Snap, crackle, monopoly: Do you invest in breakfast?
Just three companies — Vanguard, BlackRock, and State Street Global Advisors — control over $16 trillion of assets in their massive proprietary funds.1 With so much money under their control, it's common for these companies (as well as other big financial players in the industry) to own large stakes of multiple competing companies in the same industry.
Retirement's big, yeah, yeah, yeah ...
In a recent NPR article, a Yale economist/kids cereal aficionado and his cohorts decided to study whether large companies with common ownership have the effect of creating a "stealth monopoly." They decided to test their hypothesis using cereal companies because the aforementioned big three investment companies each own about 5% of each of the big four cereal companies: General Mills, Post, Quaker Oats, and Kellogg's.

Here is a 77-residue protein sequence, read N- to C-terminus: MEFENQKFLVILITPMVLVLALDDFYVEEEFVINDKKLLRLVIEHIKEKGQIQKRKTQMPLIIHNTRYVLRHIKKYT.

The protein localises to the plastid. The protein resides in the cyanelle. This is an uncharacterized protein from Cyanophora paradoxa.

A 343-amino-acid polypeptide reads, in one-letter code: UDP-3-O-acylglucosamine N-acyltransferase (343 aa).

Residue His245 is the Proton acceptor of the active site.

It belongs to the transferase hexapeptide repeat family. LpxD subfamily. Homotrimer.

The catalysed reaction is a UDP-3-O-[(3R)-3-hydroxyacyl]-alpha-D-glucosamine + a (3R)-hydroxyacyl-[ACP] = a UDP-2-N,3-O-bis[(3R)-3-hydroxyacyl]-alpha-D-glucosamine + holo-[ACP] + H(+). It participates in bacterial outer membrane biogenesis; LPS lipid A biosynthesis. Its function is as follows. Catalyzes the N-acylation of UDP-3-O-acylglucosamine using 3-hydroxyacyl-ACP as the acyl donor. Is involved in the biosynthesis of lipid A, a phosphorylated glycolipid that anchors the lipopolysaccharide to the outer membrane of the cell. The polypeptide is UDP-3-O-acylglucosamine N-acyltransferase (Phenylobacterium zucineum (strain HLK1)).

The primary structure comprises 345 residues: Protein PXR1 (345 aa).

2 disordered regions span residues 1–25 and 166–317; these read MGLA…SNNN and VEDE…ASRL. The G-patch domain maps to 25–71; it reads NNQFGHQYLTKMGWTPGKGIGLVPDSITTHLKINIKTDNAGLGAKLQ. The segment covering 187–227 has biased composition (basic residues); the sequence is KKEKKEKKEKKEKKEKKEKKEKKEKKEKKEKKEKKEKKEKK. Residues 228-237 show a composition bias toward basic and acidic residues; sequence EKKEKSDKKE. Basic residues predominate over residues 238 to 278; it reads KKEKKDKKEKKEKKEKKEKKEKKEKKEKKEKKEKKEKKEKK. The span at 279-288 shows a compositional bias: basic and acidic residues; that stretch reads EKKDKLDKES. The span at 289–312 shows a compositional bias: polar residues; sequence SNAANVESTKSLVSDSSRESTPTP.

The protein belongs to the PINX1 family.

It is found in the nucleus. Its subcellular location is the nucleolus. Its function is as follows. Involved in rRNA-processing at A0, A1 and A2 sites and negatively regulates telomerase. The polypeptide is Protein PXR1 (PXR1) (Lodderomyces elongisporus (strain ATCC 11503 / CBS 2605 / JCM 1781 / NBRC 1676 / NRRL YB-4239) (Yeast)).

The gist of their hypothesis was to determine whether our collective retirement savings through our 401(k)s, pensions, IRAs, etc. — which are heavily invested in mutual funds managed by the Vanguard, BlackRock, and State Street Global Advisors of the world — had the effect of helping create a behind-the-scenes monopoly that raises the prices of goods and services we consume, such as, you guessed it, breakfast cereal.
Mikey likes it!
To this author's delight, the study did not find any evidence of price effects of common ownership in the breakfast cereal market. Now if I could only figure out how to corner the frozen concentrated orange juice market, I can retire early from the tax game.